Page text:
The Silver Lily

By Louise Glück b. 1943 Louise Gluck
The nights have grown cool again, like the nights
of early spring, and quiet again. Will
speech disturb you? We're
alone now; we have no reason for silence.

Can you see, over the garden—the full moon rises.
I won't see the next full moon.

In spring, when the moon rose, it meant
time was endless. Snowdrops
opened and closed, the clustered
seeds of the maples fell in pale drifts.
White over white, the moon rose over the birch tree.
And in the crook, where the tree divides,
leaves of the first daffodils, in moonlight
soft greenish-silver.

We have come too far together toward the end now
to fear the end. These nights, I am no longer even certain
I know what the end means. And you, who've been with a man—

after the first cries,
doesn't joy, like fear, make no sound?

Louise Glück, "The Silver Lily" from The Wild Iris. Copyright © 1992 by Louise Glück. Reprinted with the permission of HarperCollins Publishers, Inc.

Source: The Wild Iris (The Ecco Press, 1992)

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Poet Louise Glück b. 1943

Subjects Spring, Living, Love, Youth, Nature, Growing Old, Relationships, Fall, Heartache & Loss, Realistic & Complicated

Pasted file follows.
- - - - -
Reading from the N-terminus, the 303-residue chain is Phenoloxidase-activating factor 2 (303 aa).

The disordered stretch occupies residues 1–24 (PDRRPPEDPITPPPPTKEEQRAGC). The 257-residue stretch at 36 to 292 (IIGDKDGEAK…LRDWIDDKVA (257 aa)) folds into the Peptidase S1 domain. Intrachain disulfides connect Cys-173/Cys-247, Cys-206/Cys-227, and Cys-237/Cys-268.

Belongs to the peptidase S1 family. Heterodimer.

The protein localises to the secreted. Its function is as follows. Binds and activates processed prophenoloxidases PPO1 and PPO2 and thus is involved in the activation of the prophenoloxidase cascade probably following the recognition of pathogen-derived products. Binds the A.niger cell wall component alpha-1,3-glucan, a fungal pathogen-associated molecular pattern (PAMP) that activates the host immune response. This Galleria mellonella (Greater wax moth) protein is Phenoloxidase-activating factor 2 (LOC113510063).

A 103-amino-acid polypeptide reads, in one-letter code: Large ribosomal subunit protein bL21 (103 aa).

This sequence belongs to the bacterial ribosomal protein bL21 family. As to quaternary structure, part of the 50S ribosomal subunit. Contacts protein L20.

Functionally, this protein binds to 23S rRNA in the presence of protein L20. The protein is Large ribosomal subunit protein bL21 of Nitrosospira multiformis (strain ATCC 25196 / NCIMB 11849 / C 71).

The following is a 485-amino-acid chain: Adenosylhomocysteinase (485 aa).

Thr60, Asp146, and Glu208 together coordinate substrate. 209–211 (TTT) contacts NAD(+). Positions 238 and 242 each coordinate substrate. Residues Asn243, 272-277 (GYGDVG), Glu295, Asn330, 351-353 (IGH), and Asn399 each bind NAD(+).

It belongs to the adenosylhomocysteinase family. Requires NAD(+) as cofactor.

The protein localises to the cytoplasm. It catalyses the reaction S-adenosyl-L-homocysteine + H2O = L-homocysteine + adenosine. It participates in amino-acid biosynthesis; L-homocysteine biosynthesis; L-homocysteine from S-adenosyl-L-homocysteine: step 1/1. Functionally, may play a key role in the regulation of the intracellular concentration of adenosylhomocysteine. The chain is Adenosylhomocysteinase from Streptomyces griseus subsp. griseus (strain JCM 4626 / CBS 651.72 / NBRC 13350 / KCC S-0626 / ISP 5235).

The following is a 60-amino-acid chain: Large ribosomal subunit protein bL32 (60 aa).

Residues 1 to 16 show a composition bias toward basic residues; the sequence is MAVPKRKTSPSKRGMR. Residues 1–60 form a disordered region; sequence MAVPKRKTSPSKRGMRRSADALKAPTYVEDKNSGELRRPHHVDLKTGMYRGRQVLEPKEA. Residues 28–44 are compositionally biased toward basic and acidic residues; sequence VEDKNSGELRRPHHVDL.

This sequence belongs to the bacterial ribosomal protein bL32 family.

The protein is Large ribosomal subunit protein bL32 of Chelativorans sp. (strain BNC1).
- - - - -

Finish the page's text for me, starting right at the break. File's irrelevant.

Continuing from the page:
Poetic Terms Imagery, Metaphor

 Louise  Glück

Biography

Louise Glück is considered by many to be one of America’s most talented contemporary poets. The poet Robert Hass has called her “one of the purest and most accomplished lyric poets now writing,” and her poetry is noted for its technical precision, sensitivity and insight into loneliness, family relationships, divorce, and death. Frequently described as “spare,” James K. Robinson in Contemporary Women Poets also noted that . . .

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Poem Categorization

SUBJECT Spring, Living, Love, Youth, Nature, Growing Old, Relationships, Fall, Heartache & Loss, Realistic & Complicated

Poetic Terms Imagery, Metaphor

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Originally appeared in Poetry magazine.

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